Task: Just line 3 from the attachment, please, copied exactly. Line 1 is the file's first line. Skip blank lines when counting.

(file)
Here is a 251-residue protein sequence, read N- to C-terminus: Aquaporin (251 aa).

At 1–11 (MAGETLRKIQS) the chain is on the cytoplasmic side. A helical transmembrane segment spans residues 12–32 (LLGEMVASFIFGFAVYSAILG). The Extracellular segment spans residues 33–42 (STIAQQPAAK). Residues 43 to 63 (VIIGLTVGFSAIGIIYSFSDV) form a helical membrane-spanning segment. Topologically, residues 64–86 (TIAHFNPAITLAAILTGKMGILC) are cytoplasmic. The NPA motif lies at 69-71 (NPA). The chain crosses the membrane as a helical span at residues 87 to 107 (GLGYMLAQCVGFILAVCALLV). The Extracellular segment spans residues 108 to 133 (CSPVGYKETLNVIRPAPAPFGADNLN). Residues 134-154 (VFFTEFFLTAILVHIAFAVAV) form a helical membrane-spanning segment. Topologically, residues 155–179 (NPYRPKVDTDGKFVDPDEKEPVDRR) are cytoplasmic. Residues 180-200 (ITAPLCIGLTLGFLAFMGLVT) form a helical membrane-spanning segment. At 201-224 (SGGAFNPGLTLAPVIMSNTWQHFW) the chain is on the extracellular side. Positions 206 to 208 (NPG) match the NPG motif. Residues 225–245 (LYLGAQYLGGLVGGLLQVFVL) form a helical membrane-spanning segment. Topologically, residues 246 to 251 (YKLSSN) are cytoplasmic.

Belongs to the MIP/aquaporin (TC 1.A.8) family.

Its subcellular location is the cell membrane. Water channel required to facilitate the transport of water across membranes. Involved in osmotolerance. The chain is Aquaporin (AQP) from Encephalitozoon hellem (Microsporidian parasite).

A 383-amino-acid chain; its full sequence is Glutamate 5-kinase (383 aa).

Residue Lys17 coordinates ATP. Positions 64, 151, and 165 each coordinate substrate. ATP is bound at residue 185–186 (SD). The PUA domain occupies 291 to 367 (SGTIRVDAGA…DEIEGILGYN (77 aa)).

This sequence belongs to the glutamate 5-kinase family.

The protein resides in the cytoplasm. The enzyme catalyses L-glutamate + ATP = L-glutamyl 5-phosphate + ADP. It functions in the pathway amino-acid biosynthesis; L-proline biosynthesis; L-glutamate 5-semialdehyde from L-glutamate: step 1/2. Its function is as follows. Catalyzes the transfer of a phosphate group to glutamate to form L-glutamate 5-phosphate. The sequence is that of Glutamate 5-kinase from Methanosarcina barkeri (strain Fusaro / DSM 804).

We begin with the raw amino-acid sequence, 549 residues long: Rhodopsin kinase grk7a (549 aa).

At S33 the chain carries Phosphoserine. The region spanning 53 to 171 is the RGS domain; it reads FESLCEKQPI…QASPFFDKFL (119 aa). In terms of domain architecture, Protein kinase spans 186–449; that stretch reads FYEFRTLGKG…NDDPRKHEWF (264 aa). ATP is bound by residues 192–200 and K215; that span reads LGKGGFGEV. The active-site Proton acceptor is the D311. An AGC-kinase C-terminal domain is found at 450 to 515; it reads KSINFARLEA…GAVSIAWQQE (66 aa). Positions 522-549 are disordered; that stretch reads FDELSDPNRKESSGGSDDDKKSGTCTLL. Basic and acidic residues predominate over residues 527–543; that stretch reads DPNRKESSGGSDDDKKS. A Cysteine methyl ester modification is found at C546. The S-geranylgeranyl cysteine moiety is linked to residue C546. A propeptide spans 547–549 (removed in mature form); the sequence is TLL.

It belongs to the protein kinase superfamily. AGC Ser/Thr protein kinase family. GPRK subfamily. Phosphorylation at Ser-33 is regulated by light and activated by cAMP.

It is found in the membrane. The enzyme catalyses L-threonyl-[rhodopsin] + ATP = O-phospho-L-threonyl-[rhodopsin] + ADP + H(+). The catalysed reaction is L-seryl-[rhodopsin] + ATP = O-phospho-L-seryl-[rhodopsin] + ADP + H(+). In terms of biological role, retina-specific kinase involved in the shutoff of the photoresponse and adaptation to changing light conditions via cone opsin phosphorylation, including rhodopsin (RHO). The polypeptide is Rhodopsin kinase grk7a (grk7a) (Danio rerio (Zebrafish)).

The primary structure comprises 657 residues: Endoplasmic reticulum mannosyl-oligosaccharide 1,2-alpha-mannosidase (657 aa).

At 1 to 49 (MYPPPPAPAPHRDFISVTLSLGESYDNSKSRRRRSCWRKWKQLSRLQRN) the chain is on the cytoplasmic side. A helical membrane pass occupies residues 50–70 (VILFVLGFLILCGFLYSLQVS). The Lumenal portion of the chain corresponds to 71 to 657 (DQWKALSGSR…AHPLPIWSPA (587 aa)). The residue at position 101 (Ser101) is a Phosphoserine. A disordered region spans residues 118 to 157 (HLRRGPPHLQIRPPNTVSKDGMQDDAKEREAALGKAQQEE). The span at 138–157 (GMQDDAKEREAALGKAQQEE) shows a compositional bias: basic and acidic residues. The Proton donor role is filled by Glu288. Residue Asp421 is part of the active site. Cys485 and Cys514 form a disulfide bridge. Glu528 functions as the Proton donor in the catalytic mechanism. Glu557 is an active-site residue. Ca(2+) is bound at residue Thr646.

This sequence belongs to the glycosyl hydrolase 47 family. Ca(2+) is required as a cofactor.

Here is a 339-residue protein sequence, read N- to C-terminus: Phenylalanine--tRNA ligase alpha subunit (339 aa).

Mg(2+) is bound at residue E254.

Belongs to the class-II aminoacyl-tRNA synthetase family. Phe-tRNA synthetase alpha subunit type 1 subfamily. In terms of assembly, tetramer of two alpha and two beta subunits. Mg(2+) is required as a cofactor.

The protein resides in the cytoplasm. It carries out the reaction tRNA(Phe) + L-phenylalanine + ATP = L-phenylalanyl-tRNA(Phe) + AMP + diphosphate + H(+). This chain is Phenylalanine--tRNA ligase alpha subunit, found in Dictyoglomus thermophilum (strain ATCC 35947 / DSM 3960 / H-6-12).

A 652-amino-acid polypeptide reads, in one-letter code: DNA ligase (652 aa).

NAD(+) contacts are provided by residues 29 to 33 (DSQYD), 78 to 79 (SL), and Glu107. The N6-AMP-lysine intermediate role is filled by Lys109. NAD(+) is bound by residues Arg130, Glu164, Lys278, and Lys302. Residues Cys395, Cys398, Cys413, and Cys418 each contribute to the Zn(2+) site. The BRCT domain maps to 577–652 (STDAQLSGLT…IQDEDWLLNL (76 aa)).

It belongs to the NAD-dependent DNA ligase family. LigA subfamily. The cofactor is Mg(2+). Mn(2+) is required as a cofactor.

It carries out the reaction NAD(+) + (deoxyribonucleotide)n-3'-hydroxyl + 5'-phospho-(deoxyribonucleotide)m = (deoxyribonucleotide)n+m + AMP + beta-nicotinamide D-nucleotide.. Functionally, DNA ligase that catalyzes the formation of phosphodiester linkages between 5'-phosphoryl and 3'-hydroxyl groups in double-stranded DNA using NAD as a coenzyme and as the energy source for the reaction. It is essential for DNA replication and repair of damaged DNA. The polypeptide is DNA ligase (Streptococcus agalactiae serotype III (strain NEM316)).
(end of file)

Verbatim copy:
Belongs to the MIP/aquaporin (TC 1.A.8) family.